My KubeCon EU experience: First time in person, meeting friends, and speaking
KubeCon EU was special, for many reasons. One of them was to finally meet friends, old and new, for the first time ... or after a very long time.
The second reason was to give a talk at KubeCon EU. Something which took me a while to process and realize. It has been one of our goals as a team at GitLab, and I felt truly honored to share my ideas and experience in front of a large audience. And then I got a little nervous about the slides and should I do a demo? On the 2nd weekend before KubeCon, I could not sit still and created a C++ app that leaks memory but only when DNS requests fail. Documented the demo, and made it open source so that everyone can contribute.
Finished the talk 1 week before the event, a new side of myself. I knew that the week was going to be huge and long, preserving energy until Friday and my talk needs no more slide edits :-)
Monday and Tuesday: Zero-day events and meeting friends
I was really looking forward to eBPF day, with eBPF being a topic I need to learn a lot and level up my knowledge. From there, I can help folks with directions and new project ideas. The keynote from Thomas Graf perfectly summarized what I needed to know (including open-sourcing Tetragon), followed by great insight into Parca and secure programming in Rust instead of C.
"How did you get an invitation to Erica's happy hour?" was one of the questions I smiled a lot about. A friendly conversation on Twitter, common interests with eBPF and WASM, and the idea to meet and say hi, with Erica being so kind to invite me and Brendan. Lovely conversations, meeting community leaders and folks whom I have not seen in a while - hi, Priyanka <3
Tuesday: Meeting John, and inventing the DevOps Twins
Brendan and I decided to move to the GitLab booth buildup after lunch, and met John later :-) Together with Lauren and Amanda, we figured that all shirts needed to be rolled as a give-away. 5 is more efficient than 2, so we made it a fun experience with some great pictures later too.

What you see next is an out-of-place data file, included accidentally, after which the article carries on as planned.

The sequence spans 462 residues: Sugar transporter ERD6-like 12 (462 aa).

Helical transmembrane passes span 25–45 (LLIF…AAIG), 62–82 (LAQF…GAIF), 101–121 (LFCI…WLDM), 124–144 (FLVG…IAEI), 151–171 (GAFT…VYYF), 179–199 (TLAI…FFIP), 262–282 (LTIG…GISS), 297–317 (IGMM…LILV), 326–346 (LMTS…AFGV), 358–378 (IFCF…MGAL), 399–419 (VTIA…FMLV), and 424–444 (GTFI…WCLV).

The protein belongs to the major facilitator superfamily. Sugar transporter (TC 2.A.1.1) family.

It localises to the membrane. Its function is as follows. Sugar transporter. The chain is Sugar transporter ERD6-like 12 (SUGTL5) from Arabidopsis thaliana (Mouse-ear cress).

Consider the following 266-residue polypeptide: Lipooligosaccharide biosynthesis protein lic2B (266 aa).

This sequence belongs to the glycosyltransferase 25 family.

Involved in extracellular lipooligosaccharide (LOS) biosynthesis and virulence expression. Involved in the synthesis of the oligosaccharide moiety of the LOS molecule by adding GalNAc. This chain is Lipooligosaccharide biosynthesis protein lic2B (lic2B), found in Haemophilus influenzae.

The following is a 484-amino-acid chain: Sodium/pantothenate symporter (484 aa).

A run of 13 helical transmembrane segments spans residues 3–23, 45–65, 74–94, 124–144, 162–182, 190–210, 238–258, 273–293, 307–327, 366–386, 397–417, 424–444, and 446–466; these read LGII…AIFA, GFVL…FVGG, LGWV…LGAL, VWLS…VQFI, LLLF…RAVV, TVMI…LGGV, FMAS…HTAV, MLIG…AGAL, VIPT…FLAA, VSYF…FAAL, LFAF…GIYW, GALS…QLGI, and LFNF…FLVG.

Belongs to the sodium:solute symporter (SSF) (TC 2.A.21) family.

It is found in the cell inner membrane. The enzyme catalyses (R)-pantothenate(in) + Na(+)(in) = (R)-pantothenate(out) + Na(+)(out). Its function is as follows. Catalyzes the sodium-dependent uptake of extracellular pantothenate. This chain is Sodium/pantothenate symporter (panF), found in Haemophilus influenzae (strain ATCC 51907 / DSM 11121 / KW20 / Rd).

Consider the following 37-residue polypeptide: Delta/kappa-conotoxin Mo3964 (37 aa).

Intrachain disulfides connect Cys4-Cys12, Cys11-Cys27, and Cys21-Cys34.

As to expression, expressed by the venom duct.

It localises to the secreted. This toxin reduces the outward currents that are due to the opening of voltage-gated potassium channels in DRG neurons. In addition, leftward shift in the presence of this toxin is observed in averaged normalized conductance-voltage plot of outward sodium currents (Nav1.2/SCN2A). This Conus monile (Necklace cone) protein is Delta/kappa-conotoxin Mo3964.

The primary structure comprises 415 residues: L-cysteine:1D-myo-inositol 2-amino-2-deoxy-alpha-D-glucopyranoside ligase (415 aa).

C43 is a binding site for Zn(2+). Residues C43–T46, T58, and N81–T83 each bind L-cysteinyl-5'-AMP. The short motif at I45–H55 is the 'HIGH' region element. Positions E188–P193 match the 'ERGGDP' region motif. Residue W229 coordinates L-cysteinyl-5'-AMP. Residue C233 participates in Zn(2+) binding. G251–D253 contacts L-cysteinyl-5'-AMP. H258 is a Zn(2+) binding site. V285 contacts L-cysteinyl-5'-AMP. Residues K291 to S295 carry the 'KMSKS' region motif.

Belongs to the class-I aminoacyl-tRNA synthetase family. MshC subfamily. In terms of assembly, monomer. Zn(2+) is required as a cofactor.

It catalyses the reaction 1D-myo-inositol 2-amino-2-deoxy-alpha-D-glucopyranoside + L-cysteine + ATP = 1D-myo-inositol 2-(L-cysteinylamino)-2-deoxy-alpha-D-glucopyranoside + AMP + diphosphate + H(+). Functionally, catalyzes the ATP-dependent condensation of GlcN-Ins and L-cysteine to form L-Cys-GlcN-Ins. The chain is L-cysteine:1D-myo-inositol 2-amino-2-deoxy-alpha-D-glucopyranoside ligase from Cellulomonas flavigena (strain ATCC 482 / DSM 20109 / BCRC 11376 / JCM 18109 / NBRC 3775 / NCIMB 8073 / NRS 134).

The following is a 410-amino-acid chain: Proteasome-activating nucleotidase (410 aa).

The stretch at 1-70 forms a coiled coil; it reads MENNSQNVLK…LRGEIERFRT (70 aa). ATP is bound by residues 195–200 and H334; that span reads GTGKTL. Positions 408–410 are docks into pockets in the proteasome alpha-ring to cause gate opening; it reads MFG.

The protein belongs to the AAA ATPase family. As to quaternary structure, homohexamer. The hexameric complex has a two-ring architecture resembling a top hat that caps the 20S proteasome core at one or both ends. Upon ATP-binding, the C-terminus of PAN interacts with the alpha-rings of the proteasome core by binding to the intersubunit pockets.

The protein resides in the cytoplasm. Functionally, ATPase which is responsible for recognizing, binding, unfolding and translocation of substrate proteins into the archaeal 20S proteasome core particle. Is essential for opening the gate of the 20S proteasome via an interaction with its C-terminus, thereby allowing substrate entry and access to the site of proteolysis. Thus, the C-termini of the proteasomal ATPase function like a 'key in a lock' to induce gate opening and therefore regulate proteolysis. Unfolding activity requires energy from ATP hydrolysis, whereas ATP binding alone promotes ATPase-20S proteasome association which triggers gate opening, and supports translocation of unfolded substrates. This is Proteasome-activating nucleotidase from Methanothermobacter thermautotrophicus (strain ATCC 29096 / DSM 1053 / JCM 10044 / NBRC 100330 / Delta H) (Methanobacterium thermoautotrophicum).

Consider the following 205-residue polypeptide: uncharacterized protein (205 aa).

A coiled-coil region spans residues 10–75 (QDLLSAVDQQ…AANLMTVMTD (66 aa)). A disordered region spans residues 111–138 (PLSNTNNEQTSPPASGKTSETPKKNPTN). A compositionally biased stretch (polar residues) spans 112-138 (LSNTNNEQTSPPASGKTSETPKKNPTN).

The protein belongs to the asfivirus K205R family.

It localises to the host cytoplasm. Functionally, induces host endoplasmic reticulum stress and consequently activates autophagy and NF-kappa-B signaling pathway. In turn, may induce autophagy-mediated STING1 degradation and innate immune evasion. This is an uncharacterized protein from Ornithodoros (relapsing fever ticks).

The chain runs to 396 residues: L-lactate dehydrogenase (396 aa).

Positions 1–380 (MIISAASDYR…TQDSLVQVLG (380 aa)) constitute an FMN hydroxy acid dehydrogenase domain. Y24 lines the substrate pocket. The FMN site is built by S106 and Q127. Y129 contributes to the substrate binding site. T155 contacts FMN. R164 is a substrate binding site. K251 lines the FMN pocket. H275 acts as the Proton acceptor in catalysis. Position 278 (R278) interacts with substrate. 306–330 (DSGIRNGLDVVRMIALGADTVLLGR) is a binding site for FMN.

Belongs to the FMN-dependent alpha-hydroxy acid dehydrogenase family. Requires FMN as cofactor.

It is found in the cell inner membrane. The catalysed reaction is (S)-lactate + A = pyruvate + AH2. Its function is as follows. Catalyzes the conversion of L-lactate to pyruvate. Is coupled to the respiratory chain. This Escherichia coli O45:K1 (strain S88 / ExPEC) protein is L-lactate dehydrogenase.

While posing at the DevOps wall at the GitLab activity booth, ...
Brendan came up with the insider joke again ... When we first met on Sunday, we kinda figured that we look like Twins - Schwarzenegger and DeVito, Austria and USA. In a taxi towards the beach in Valencia. :D
After posting the picture on Twitter, it was not far to get a DM from Michael Aigner. "Yeah, sure, photoshop whatever, go for it." The final result speaks for itself, who could have imagined the "DevOps Twins". Bored by layovers, I registered https://devops-twins.com/ and created a static HTML site at Frankfurt airport later on Saturday. More ideas here.
Wednesday, Thursday, ... - GitLab activity lounge and long evenings
Dinner in Spain is at 8, 9, 10, or even 11 pm. At first, the shift from 6 or 7 pm was a little weird, but we adjusted to it. GitLab team members were so kind to organize dinner every day, except for Wednesday with the Observability event together with Dynatrace, Isovalent, Pagerduty, and Polar Signals. Been talking all evening, and was like "oh, 11 pm already".
The evening event on Thursday brought a large crowd into a (wine) farming house a little outside of Valencia, and oh my ... such tasty food, in a beautiful atmosphere, and great conversations with Cyrille :)
We left early though, meeting for dinner at 9:30 pm. Later, I went for a walk to the hotel, getting 8 hours of sleep for my talk instead of some more happy hours ;-) Marin kindly reminded me of my passion for my talk, feeling energized on Friday <3
Friday afternoon: My talk
500+ folks in person, filling up the room for my talk. 200+ waving virtually. 870 signed up. I "grew up" in smaller communities, practicing at meetups and events, with only virtual for the past 2+ years. What a wonderful experience to be back in person, and see folks following the stories and ideas.
Honestly, I feared that I would be speaking in front of an empty room on Friday, 4 pm CEST. Instead, I was overwhelmed, and after seeing my stories go so well forward, I made the move to do the live demo, even if the conference wifi was not great. After the
kubectl get pods the command took 10s, I knew that the final note will be "We are pretending the demo worked by looking at this Prometheus chart screenshot" ;-)